1. Telephone tapping violates Article 21 :

In R.M.Malkani V/s State of Maharashtra, here Supreme Court has ruled that telephonic conversation is protected against tapping,. However, this right was clearly vindicated in PUCL V/s Union of India 1997.  The right to privacy is part of right to life and personal liberty, therefore, even personal conversation of a person will form part of right to privacy . Conversation is part of personal life of a man. Right to tape the conversation on telephone, either in home or office, is an interference and violation of privacy. Conversations are often personal, intimate and confidential. Telephone conversation is part of modern day life. Tapping of telephone is a serious invasion of privacy. Telephone tapping would violate Article 21 if not permitted under the procedure established by law.

The procedure has to be just, fair and reasonable.

Telephone talks are part of freedom of speech and expression under Article 19(1)(A) and hence can be curtailed by reasonable restrictions under Art 19(2) only. This right includes freedom of expression of one’s views, belief and opinion freely by word of mouth or by any other means. While talking on phone, a person is exercising his freedom of speech and expression, therefore, telephone tapping if not covered by restrictions under Article 19(2), it will violate Article 19(1)(A).

When permitted under law- substantive protection   : The telephone tapping in India is permitted under Section 5(2) of the Indian Telegraph Act, 1885. This provides for circumstances and grounds when telephone tapping can be ordered. However, no rules of  procedure has been prescribed for making such an order under sec 7 of the Act by GOI. The Act has been found to be valid by the Supreme Court, an authority can pass an order for interception of a telephone under Section 5(2) in the interest of sovereignty and integrity of India, security of the State, friendly relations with foreign States, public order or for prevention of a crime. These are the grounds mentioned under Section 19(2).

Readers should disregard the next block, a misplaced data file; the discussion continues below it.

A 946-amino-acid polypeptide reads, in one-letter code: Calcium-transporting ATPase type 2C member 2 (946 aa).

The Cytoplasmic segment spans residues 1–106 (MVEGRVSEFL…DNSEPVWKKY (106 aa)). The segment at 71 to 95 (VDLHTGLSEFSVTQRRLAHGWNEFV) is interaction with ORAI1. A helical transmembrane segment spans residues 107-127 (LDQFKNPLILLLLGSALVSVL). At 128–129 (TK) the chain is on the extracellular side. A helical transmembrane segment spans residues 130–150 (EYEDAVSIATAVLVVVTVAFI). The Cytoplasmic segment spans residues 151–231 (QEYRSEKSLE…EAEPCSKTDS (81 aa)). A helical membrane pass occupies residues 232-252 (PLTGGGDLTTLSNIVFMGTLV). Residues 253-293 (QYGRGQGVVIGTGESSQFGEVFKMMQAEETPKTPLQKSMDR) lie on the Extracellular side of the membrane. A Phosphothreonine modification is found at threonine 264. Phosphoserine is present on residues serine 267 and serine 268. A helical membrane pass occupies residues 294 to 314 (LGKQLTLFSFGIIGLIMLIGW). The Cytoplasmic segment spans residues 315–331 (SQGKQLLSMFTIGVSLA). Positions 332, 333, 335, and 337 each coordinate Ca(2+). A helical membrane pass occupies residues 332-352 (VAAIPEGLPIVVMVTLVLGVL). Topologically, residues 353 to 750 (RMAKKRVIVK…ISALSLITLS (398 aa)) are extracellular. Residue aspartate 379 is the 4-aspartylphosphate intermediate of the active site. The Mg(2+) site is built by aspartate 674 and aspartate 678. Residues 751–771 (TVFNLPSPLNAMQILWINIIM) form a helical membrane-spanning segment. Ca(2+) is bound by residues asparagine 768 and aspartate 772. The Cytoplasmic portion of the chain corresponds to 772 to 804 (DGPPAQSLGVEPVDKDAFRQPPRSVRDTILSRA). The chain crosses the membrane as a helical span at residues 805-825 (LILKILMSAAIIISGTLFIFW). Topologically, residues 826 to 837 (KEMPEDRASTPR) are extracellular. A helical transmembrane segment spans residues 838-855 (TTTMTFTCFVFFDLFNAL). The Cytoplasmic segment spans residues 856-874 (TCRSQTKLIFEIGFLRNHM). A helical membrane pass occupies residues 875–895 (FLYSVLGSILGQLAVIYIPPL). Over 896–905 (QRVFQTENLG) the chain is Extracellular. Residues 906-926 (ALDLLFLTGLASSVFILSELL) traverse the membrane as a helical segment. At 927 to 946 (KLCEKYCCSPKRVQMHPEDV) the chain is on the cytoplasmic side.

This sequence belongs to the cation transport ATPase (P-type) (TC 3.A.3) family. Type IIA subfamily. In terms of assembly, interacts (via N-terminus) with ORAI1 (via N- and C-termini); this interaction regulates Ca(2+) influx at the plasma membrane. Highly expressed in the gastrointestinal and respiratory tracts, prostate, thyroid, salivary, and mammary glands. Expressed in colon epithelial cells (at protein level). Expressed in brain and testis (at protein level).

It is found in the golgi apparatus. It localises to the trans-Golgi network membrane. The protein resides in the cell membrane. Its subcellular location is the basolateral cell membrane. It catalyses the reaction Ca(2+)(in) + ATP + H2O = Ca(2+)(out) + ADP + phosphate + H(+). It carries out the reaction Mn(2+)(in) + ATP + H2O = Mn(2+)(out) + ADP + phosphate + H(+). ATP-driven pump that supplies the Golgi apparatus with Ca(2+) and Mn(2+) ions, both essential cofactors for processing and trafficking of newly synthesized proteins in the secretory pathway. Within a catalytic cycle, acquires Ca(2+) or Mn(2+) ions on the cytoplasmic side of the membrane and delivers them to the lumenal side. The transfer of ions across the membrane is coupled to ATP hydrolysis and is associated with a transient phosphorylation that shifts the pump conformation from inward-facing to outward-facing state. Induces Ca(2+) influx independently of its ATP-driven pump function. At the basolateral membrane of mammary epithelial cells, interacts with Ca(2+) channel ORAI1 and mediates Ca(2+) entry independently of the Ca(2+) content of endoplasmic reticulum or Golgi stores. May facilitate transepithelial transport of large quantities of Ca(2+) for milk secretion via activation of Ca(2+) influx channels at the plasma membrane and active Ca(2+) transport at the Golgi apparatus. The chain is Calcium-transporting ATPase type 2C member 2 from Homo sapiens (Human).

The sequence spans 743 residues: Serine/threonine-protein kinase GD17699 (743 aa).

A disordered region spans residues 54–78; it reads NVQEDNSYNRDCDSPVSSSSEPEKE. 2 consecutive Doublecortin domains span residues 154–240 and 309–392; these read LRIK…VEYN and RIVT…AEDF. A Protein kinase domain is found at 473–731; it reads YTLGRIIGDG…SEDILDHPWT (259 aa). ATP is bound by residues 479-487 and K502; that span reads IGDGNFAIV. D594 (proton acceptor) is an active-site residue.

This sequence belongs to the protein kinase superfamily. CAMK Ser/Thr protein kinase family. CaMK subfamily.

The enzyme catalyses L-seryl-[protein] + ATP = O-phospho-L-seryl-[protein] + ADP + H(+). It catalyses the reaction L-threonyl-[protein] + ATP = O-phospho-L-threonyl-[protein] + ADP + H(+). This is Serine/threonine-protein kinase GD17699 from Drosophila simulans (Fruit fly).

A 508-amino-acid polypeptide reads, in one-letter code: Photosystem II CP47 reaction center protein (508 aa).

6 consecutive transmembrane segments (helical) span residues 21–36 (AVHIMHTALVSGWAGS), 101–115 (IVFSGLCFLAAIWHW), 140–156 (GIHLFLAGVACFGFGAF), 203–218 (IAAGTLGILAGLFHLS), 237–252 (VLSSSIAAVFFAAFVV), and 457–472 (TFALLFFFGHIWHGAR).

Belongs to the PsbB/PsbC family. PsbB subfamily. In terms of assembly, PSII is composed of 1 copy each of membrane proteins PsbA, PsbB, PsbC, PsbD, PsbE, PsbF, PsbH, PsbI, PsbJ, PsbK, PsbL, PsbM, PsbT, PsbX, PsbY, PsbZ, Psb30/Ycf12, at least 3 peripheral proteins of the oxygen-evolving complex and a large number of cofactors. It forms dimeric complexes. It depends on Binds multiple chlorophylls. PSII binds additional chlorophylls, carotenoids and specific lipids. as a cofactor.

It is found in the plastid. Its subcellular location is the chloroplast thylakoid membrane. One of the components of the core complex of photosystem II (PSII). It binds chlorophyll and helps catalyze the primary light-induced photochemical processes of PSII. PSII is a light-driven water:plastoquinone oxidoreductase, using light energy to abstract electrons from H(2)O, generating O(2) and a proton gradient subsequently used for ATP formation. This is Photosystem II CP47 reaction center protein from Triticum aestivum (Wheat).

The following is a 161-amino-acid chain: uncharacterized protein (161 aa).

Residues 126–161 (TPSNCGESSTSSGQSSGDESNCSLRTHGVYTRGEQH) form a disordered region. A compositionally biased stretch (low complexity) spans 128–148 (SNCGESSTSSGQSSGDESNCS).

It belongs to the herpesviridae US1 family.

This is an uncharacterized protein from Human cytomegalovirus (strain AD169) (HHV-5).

Section 5(2) requires the occurrence of a public emergency or public safety interest for tapping , based upon above conditions, only an order of telephone tapping can be passed, but the procedure for tapping has to be fair, just and reasonable. Without such a procedure, the rights under Article 19(1)(A) and 21 cannot be protected.

Procedural safeguards by SC: In  the absence of rules for tapping under the Act of 1885 , the Supreme  Court has issued procedural guidelines for telephone tapping under the Telegraph Act. The order for such tapping shall be made by Home Secretary, Govt. of India/State Home Secretaries. In emergencies, power can be delegated to the officers of Home Department not below the rank of Joint Secretary. A Review Committee comprising of Cabinet Secretary, Law Secretary and Secretary, Telecommunication, within a week  at national level to ensure that Section 5(2) is not violated. Similar Committee at State Level also to be headed by Chief Secretary .

There should be Clear authentication and authorization in favor of the person who  will do the tapping, draw the minutes and submit before the Review Committee every day. It will draw also its minutes to order for further recording. These directions will remain in force till Central Govt. makes rules, under Section 7 of the Act.

Substantive and procedural safeguards : Thus, the court has ensured that there is a substantive (Section 5(2)) and procedural safeguards for telephone tapping to ensure right to privacy. Supreme Court has held that Section 17 of the ICCP, to which India is signatory, provides for right to privacy and this is not against Article 21. Similarly, UDHR Section 12 provides for right to privacy. Both these have been used to confer right to privacy on Indian citizens by Supreme Court.

In 2010 the Supreme Court upheld the validity of sec 65 of new Information Technology Act 2000 in the matter of recording of electronic records and laid down detailed procedural guidelines to be followed to ensure right to privacy and held that violation of sec 65 of IT Act entails malicious exercise of power – an exercise of power not permitted under law.

  1. Now a constitutional Bench is seized with the right to privacy in case of Aadhar card data security, declaring it to be mandatory by Govt. in welfare schemes and IT returns particularly when IT Returns have been held to be personal information outside ambit of RTI Act and falling within 8(1)j of RTI Act to avoid disclosure . Court has held right to privacy to be covered under Art 21 but not an absolute right. The constitutional bench will decide the contours of restrictions.